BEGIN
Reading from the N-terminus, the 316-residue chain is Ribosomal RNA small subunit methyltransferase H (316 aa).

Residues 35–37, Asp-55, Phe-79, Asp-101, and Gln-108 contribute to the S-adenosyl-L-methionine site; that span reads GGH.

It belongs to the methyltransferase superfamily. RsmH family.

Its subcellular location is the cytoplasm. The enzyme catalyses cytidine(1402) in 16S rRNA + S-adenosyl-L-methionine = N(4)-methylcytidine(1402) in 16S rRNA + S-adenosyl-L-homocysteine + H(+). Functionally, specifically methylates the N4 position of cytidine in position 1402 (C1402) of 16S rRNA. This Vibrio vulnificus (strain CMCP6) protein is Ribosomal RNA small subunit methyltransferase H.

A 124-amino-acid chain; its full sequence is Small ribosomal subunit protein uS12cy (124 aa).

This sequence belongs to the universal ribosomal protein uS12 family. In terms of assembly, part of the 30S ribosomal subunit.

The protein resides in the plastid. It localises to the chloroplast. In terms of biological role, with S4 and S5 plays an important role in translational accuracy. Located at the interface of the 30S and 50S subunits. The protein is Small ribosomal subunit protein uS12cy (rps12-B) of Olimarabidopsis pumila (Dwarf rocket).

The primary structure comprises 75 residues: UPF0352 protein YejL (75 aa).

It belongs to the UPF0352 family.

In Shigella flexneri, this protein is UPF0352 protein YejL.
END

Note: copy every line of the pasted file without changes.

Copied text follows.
Reading from the N-terminus, the 316-residue chain is Ribosomal RNA small subunit methyltransferase H (316 aa).

Residues 35–37, Asp-55, Phe-79, Asp-101, and Gln-108 contribute to the S-adenosyl-L-methionine site; that span reads GGH.

It belongs to the methyltransferase superfamily. RsmH family.

Its subcellular location is the cytoplasm. The enzyme catalyses cytidine(1402) in 16S rRNA + S-adenosyl-L-methionine = N(4)-methylcytidine(1402) in 16S rRNA + S-adenosyl-L-homocysteine + H(+). Functionally, specifically methylates the N4 position of cytidine in position 1402 (C1402) of 16S rRNA. This Vibrio vulnificus (strain CMCP6) protein is Ribosomal RNA small subunit methyltransferase H.

A 124-amino-acid chain; its full sequence is Small ribosomal subunit protein uS12cy (124 aa).

This sequence belongs to the universal ribosomal protein uS12 family. In terms of assembly, part of the 30S ribosomal subunit.

The protein resides in the plastid. It localises to the chloroplast. In terms of biological role, with S4 and S5 plays an important role in translational accuracy. Located at the interface of the 30S and 50S subunits. The protein is Small ribosomal subunit protein uS12cy (rps12-B) of Olimarabidopsis pumila (Dwarf rocket).

The primary structure comprises 75 residues: UPF0352 protein YejL (75 aa).

It belongs to the UPF0352 family.

In Shigella flexneri, this protein is UPF0352 protein YejL.